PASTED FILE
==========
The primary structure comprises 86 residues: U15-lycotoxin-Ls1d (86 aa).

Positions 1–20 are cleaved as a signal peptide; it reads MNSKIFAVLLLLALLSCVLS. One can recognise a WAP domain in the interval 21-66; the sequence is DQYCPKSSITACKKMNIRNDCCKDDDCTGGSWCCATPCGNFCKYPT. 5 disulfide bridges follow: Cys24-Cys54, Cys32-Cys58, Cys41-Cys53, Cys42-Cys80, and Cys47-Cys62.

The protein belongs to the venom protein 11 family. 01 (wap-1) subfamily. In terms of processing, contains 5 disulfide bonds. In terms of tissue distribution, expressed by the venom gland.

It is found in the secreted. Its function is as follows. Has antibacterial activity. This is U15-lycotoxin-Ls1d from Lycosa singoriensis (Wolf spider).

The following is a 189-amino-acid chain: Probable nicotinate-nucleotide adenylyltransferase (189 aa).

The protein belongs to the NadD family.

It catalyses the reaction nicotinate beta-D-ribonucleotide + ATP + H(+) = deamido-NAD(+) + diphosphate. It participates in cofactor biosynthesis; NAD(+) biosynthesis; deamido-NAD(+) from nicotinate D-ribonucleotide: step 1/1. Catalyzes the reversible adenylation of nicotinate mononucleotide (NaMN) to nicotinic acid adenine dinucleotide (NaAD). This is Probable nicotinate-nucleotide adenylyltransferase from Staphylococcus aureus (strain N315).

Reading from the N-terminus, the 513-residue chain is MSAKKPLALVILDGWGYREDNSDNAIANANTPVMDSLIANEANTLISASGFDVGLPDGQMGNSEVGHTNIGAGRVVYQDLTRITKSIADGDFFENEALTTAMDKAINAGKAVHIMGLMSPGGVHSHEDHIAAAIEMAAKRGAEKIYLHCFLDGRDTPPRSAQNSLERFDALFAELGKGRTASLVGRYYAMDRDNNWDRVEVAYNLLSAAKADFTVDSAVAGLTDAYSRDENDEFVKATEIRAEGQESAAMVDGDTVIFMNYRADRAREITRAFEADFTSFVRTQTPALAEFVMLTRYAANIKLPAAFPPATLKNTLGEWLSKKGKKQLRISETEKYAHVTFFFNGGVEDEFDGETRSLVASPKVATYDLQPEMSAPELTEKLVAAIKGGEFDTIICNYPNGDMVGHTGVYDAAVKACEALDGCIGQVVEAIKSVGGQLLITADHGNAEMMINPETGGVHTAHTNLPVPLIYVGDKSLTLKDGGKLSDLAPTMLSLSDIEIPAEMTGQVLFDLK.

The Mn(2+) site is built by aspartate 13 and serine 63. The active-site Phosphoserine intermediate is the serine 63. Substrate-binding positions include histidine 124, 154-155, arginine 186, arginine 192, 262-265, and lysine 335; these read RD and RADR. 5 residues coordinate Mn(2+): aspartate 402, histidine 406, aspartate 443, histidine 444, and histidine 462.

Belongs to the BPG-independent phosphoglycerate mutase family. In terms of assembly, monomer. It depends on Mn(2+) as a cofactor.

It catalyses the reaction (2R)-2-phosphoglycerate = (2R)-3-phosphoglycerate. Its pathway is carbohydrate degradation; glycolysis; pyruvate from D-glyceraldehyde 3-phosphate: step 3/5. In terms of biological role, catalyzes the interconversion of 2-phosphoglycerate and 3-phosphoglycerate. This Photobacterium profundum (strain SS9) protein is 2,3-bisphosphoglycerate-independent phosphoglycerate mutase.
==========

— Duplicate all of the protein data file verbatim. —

The primary structure comprises 86 residues: U15-lycotoxin-Ls1d (86 aa).

Positions 1–20 are cleaved as a signal peptide; it reads MNSKIFAVLLLLALLSCVLS. One can recognise a WAP domain in the interval 21-66; the sequence is DQYCPKSSITACKKMNIRNDCCKDDDCTGGSWCCATPCGNFCKYPT. 5 disulfide bridges follow: Cys24-Cys54, Cys32-Cys58, Cys41-Cys53, Cys42-Cys80, and Cys47-Cys62.

The protein belongs to the venom protein 11 family. 01 (wap-1) subfamily. In terms of processing, contains 5 disulfide bonds. In terms of tissue distribution, expressed by the venom gland.

It is found in the secreted. Its function is as follows. Has antibacterial activity. This is U15-lycotoxin-Ls1d from Lycosa singoriensis (Wolf spider).

The following is a 189-amino-acid chain: Probable nicotinate-nucleotide adenylyltransferase (189 aa).

The protein belongs to the NadD family.

It catalyses the reaction nicotinate beta-D-ribonucleotide + ATP + H(+) = deamido-NAD(+) + diphosphate. It participates in cofactor biosynthesis; NAD(+) biosynthesis; deamido-NAD(+) from nicotinate D-ribonucleotide: step 1/1. Catalyzes the reversible adenylation of nicotinate mononucleotide (NaMN) to nicotinic acid adenine dinucleotide (NaAD). This is Probable nicotinate-nucleotide adenylyltransferase from Staphylococcus aureus (strain N315).

Reading from the N-terminus, the 513-residue chain is MSAKKPLALVILDGWGYREDNSDNAIANANTPVMDSLIANEANTLISASGFDVGLPDGQMGNSEVGHTNIGAGRVVYQDLTRITKSIADGDFFENEALTTAMDKAINAGKAVHIMGLMSPGGVHSHEDHIAAAIEMAAKRGAEKIYLHCFLDGRDTPPRSAQNSLERFDALFAELGKGRTASLVGRYYAMDRDNNWDRVEVAYNLLSAAKADFTVDSAVAGLTDAYSRDENDEFVKATEIRAEGQESAAMVDGDTVIFMNYRADRAREITRAFEADFTSFVRTQTPALAEFVMLTRYAANIKLPAAFPPATLKNTLGEWLSKKGKKQLRISETEKYAHVTFFFNGGVEDEFDGETRSLVASPKVATYDLQPEMSAPELTEKLVAAIKGGEFDTIICNYPNGDMVGHTGVYDAAVKACEALDGCIGQVVEAIKSVGGQLLITADHGNAEMMINPETGGVHTAHTNLPVPLIYVGDKSLTLKDGGKLSDLAPTMLSLSDIEIPAEMTGQVLFDLK.

The Mn(2+) site is built by aspartate 13 and serine 63. The active-site Phosphoserine intermediate is the serine 63. Substrate-binding positions include histidine 124, 154-155, arginine 186, arginine 192, 262-265, and lysine 335; these read RD and RADR. 5 residues coordinate Mn(2+): aspartate 402, histidine 406, aspartate 443, histidine 444, and histidine 462.

Belongs to the BPG-independent phosphoglycerate mutase family. In terms of assembly, monomer. It depends on Mn(2+) as a cofactor.

It catalyses the reaction (2R)-2-phosphoglycerate = (2R)-3-phosphoglycerate. Its pathway is carbohydrate degradation; glycolysis; pyruvate from D-glyceraldehyde 3-phosphate: step 3/5. In terms of biological role, catalyzes the interconversion of 2-phosphoglycerate and 3-phosphoglycerate. This Photobacterium profundum (strain SS9) protein is 2,3-bisphosphoglycerate-independent phosphoglycerate mutase.